The lawsuit accuses the Swedish government of failing to implement a realistic and actionable plan to combat man-made climate change.
Greta Thunberg and hundreds of other young activists marched through the streets of Stockholm on Friday, protesting the Swedish government’s alleged inaction on climate change.
According to The Associated Press, Thunberg and at least 600 other young people signed an 87-page document that laid the foundations for a lawsuit filed in Stockholm District Court.
Collectively, the plaintiffs have asked the court to determine that Sweden has violated its citizens’ human rights by implementing ineffective policies to combat man-made climate change.
“Today on Black Friday is the perfect day to sue the state over its insufficient climate policies,” Thunberg wrote on Twitter. “So that’s what we did. See you in court!”
Anton Foley, a spokesperson for the youth advocacy organization Aurora, told The Associated Press that Sweden has never taken its role in climate change seriously.
“Sweden has never treated climate change like a crisis,” Foley said. “Sweden is failing in its responsibility and breaking the law.”
The lawsuit, notes The Associated Press, was filed shortly after climate scientists warned that humanity is losing its chance to limit the future repercussions of climate change.
If nations act now, researchers say, future warming could be limited to an increase of 2.7 degrees Fahrenheit—a seemingly inconsequential figure, but one that could have massive implications for agriculture, the environment, and freshwater scarcity.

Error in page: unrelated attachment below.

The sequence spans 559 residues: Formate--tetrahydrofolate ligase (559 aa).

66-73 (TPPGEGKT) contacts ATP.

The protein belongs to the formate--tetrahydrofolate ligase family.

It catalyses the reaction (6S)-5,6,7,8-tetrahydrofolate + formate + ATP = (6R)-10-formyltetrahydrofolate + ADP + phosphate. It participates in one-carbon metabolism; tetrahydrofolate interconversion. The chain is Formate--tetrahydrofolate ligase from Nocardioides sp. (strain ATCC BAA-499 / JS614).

“Without any binding commitments to rapidly and immediately reduce greenhouse gases, the world stands no chance to deliver on the 1,5°C limit, and by doing so minimising risks of uprooting the life supporting systems we all depend on and endangering countless human lives,” Thunberg wrote on Twitter on Sunday.
While Sweden has repeatedly vowed to become carbon neutral by 2045, activists say the country is doing far too little to mitigate the damage that has already been done.
Sweden, claims activist Ida Edling, “is pursuing a climate policy the research [suggests] is very clear will contribute to a climate disaster in the future.”
“If we win,” Edling said, “there will be a verdict that says the Swedish state is required to do its share of the global measures needed for the world to meet the 1.5-degree target.”
al-Jazeera notes that activists in other European countries have recently staged large-scale protests intended to compel their governments to take action.
In December 2019, for instance, the Supreme Court of the Netherlands ordered the government to reduce emissions by at least 25% by 2020.
And, in France, an estimated two million citizens supported a lawsuit seeking to hold the state accountable for failing to implement any actionable climate change plan.
However, northern countries like Sweden have already begun experiencing the worrying signs of climate change: since the late 1800s, the Scandinavian nation’s average temperature has risen by nearly 4 degrees Fahrenheit, twice the rate of the global average.
Sweden’s rising temperatures have already resulted in noticeable effects, with the country experiencing fewer snowy days and increased precipitation.